International Economic Cooperation in Troubled Times: A Call for Strong Action by the G20


The leaders of the G20 will meet on 30 November and 1 December in Buenos Aires for their annual summit. They need to acknowledge that the last two years have been characterized by strong headwinds for the world economy. This time, however, it is not a mixture of poor macroeconomic policies and bad business decisions – as in 2008 when they met in Washington for their first summit – that endangers the well-being of billions of citizens around the globe. This time the threat stems from deliberate political decisions, in particular on trade.

The G20 @ 10 conference: Assessing the benefits, limitations and the future of global club governance in turbulent times

Photp: G20 Conference GroupIn Buenos Aires on 30 November and 1 December 2018, the G20 is having its 10th anniversary as a summit format at the leaders’ level. On 14 and 15 November 2008, this previously-obscure group of finance ministers and central bankers of the nineteen most “systemically relevant” countries and the EU was transformed into a forum for international leaders to meet with a view into the abyss of the global financial crisis that originated in the US and spread fast across the world. Ten years and 12 leaders’ summits later, the G20 has moved beyond its 2008-09 role as a crisis-management forum and became the self-described “premier forum for […] international economic cooperation.” In this capacity it is now facing new demands to tackle global challenges such as climate change, digitalization and pandemics. As its agenda has expanded and the urgency of the crisis fades, the G20 faces questions regarding its relationship to other formal institutions of global governance, such as the United Nations, its effectiveness in dealing with global challenges as well as its legitimacy and accountability vis-à-vis its people and the 174 non-members.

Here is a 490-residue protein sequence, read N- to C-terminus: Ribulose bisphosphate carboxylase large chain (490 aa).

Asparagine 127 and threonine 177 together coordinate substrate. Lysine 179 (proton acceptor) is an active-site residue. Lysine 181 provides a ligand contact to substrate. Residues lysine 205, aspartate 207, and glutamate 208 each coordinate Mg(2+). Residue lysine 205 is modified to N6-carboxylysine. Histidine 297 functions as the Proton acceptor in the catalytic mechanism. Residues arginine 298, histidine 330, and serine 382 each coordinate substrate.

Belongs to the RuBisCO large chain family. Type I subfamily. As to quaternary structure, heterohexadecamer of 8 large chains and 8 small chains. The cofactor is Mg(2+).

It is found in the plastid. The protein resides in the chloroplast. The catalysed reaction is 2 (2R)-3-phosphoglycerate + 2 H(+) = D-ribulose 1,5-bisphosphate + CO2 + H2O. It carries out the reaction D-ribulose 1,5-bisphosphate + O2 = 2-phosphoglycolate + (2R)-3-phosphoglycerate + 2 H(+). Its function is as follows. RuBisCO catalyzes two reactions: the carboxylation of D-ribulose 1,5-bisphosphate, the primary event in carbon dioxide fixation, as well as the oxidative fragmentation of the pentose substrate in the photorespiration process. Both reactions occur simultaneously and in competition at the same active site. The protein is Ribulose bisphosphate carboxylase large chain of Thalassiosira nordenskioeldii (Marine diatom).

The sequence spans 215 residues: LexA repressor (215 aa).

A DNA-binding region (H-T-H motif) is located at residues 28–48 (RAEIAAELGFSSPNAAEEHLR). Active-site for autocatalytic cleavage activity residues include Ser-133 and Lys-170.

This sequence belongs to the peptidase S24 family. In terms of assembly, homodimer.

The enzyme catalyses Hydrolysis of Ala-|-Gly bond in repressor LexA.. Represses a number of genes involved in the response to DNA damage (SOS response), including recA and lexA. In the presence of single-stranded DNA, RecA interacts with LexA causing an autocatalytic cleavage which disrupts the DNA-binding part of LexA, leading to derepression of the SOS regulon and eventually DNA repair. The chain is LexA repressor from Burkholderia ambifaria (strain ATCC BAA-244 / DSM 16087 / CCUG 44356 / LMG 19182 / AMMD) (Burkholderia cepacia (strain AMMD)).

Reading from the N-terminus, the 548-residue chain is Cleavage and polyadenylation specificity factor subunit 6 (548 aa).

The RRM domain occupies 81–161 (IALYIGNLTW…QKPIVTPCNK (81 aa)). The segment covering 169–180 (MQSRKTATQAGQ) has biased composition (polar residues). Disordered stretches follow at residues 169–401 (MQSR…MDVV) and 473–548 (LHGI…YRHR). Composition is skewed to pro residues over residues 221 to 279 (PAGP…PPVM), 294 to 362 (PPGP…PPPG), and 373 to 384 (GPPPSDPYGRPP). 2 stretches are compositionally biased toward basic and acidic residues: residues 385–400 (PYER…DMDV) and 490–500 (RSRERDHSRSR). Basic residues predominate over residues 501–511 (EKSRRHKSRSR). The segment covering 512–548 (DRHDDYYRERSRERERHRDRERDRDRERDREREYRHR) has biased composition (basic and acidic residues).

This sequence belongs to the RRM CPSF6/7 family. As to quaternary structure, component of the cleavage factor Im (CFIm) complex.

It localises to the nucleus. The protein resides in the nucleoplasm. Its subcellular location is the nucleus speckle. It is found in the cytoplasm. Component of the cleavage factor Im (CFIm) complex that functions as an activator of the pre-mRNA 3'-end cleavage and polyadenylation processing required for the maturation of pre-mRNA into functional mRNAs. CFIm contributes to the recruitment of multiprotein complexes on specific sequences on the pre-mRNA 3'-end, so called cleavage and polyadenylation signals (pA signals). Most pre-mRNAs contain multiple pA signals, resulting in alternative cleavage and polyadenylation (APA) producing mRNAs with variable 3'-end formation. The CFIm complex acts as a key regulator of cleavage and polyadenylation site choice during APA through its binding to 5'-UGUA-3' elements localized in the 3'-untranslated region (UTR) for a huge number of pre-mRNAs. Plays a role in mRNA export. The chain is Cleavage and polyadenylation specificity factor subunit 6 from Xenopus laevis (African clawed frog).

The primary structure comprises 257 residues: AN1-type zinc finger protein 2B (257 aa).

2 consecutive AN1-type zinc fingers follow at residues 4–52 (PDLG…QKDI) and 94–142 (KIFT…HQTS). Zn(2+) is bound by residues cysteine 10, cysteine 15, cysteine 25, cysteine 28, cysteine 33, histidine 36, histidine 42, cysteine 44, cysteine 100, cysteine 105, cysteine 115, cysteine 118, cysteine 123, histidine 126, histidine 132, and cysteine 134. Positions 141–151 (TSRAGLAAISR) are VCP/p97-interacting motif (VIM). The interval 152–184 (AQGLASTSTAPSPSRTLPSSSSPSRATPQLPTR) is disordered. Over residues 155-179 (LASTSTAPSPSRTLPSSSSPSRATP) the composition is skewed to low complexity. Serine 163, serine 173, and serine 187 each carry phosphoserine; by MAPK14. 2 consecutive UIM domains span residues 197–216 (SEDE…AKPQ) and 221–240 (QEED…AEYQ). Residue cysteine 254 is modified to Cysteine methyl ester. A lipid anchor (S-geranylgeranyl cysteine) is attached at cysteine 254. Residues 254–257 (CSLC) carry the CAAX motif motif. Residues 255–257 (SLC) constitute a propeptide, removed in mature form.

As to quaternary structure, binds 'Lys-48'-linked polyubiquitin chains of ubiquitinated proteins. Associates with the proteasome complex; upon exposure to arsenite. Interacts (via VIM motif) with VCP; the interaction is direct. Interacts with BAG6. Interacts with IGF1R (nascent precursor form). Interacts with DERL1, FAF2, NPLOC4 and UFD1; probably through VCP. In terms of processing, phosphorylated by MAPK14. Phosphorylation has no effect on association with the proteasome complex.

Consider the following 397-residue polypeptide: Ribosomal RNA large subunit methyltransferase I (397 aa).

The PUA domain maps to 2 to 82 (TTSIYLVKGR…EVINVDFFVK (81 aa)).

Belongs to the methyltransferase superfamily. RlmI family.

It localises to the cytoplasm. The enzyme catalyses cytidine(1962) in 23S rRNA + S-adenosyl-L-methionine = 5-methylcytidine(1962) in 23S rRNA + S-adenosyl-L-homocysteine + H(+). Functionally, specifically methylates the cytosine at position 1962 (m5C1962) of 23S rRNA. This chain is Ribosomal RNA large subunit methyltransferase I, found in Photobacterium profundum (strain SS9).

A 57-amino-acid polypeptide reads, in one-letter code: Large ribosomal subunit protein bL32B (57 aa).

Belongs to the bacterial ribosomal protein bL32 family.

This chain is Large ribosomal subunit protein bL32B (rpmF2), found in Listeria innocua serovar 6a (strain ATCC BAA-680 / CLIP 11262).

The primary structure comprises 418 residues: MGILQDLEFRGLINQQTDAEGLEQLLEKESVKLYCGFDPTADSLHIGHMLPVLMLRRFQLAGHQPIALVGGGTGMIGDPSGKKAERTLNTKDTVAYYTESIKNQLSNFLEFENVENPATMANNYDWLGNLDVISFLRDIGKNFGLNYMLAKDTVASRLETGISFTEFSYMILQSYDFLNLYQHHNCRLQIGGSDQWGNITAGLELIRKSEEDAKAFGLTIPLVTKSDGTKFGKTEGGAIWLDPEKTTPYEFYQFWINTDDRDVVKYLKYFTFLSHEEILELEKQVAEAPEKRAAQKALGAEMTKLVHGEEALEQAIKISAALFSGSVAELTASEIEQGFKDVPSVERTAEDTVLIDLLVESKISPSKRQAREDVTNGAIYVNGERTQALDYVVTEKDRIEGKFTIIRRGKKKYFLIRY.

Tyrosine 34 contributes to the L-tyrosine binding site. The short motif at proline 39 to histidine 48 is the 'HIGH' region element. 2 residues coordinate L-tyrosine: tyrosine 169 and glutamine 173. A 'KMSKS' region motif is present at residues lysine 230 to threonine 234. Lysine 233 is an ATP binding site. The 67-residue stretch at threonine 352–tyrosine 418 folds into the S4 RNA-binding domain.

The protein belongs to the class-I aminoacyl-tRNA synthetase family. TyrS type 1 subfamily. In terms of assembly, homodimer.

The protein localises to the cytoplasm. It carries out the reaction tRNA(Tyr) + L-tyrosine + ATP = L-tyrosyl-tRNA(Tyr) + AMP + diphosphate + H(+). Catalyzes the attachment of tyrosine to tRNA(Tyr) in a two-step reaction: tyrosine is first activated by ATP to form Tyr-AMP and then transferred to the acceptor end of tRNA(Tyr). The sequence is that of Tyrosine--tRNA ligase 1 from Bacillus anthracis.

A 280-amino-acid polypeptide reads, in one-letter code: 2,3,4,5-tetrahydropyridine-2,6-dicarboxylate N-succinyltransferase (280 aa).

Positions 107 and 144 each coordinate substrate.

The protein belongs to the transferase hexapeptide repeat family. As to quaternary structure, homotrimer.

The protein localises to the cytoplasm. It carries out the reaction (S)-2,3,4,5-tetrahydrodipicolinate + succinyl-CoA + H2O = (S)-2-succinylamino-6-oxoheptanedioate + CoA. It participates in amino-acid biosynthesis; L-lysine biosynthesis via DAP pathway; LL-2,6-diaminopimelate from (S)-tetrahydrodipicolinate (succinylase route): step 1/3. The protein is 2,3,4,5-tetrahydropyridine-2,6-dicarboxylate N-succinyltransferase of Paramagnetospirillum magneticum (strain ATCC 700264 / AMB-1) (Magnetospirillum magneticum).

Towards a trickle-up system of global governance

Science and Knowledge at the Centre

In the immediate aftermath of President Trump’s decision to leave the Paris agreement, the sixth largest economy of the world, California, signed an agreement with China to fight climate change.
While non-binding, such cooperation represents a “trickle-up” approach to global climate change governance and is part of a wave of initiatives from non-state actors including civil society, the private sector and local authorities.

Could Hamburg signal the end of an era for the G20 as a global steering committee?

In a potentially ominous sign for this year’s G20 Summit, pieces from Wagner’s Götterdämmerung were played to a sold-out audience in the Elbphilarmonie (Hamburg’s new concert hall, which is also the venue for the G20 Summit starting July 7). Translated into English as ‘the Twilight of the Gods’, the opera is the final episode in the lengthy ring-cycle saga which looks at the rise and fall of rule by the supreme powers, and how infighting among the gods in Valhalla is the cause of their ultimate destruction. Were it not five hours in duration, Angela Merkel could do worse than reminding G20 leaders of the themes Wagner’s opera addresses ahead of their two days of meetings.